Mauricio Pochettino will know now what is it to be the prettiest girl at the dance. His sacking by Tottenham last Tuesday night may have brought his time at White Hart Lane to an inglorious end, but he woke up on Wednesday morning as the most coveted coach in Europe.
Bayern Munich are reportedly interested, Borussia Dortmund may soon be too if they decide to part with Lucien Favre, and he’s the natural answer to the tenuous situations at Real Madrid and Manchester United.
Where Pochettino could go next is a different question to where he should. His time at Spurs may have shown him to one of his generation’s outstanding coaches, but it also portrayed a specific skillset more suited to some environments than it is to others.
A simple logic is always applied in this situation. Good managerial performance, it is reasoned, will always be multiplied by the greater resources found at more affluent club. In this particular example, imagine what Pochettino could build were he to have the support of Bayern Munich’s financial primacy. Or Real Madrid’s, or Manchester United’s.
But while it would obviously be an advantage, it's one with its complications.
Pochettino’s last 12 months at Tottenham could easily be portrayed as an outlying period and as a situation constructed by the frugality of the club’s executives. Perhaps so, but it still demonstrated how problematic his idealism can be at times and how naïve he remains in a political sense.
Clubs like Bayern, Manchester United and Real Madrid are different beasts to Tottenham. The conversations which surround them are different in tone and the level of scrutiny applied is, at times, almost total. They also employ players who can be much higher maintenance and ego-driven than anyone Pochettino has encountered thus far.
So that would be the worry. Whoever ultimate blame is assigned to, Pochettino failed to prevent the damage caused by that cluster of expiring contracts at Spurs. The logic being that if he was unable to placate relatively mild personalities such as Christian Eriksen, Toby Alderweireld and Jan Vertonghen, then he would most likely struggle with their equivalents further up the food chain.
Consider, for instance, the relationships between some of the Madrid players and the daily sport press in Spain. Or the media capital enjoyed by German internationals like Manuel Neuer and Thomas Muller in Munich. Those dressing rooms are much stronger opponents and they won't be nearly as permeable.
Pochettino has a very romanticised idea of what football – and his teams – should be. He demands unflinching, unwavering loyalty and integral to his success has been his ability to sell that singular vision. It's a process which has also, periodically, dependend on confrontation and, where necessary, the jettisoning of individuals to preserve the purity of a squad.
Again, enacting that kind of strategy at Tottenham is different. The team's original demographics and the lack of prior success made those players willing listeners and allowed Pochettino's vision to be an easier sell than it might have been.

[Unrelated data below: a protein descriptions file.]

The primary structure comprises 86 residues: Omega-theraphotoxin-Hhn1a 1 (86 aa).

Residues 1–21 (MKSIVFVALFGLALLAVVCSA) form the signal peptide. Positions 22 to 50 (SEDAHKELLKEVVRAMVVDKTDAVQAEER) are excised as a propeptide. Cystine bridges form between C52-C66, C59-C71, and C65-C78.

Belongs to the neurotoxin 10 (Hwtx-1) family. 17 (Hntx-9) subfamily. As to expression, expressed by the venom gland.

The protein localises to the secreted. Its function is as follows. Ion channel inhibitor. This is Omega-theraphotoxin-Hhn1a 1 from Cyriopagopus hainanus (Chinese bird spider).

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And he wouldn't have that advantage again. Pochettino would be working instead with World Cup winners and players to whom league championships are a right rather than an aspiration. The dynamic would be altered – the wages, the responsiveness to instruction, and the levels of entitlement would combine to make it a wholly different prospect and one accompanied by new dangers.
Because when ripples occur at those kinds of clubs, the attention paid is much greater and the reporting is - generally - informed by many more sources. The volume of the coverage far broader and the focus of the attention that much more consistent.
Pochettino hasn’t always dealt with that particularly well, even in its diluted form at Spurs. In fact, he can be quite petulant at times and has a habit of responding badly when his methods or decisions are publicly questioned.. He can also be strangely vague with the press in a way which creates unhelpful attention. Overall, then, his media handling could be described as weak and that's a very exposed vulnerability in Bavaria or Madrid.
The portrait, then, is of a very fine coach and one who absolutely deserves the opportunity to manage at the top of the game. But it also depicts someone without the more subtle nuances - who can't charm and perform like Klopp and who doesn't manipulate like Mourinho. These are skills he'll have to develop, though, because coaching ideology has to come with a public face and a made-for-camera routine if it's to manifest properly.
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Seb Stafford-Bloor is a football writer at Tifo Football and member of the Football Writers' Association. He was formerly a regularly columnist for the FourFourTwo website, covering all aspects of the game, including tactical analysis, reaction pieces, longer-term trends and critiquing the increasingly shady business of football's financial side and authorities' decision-making.
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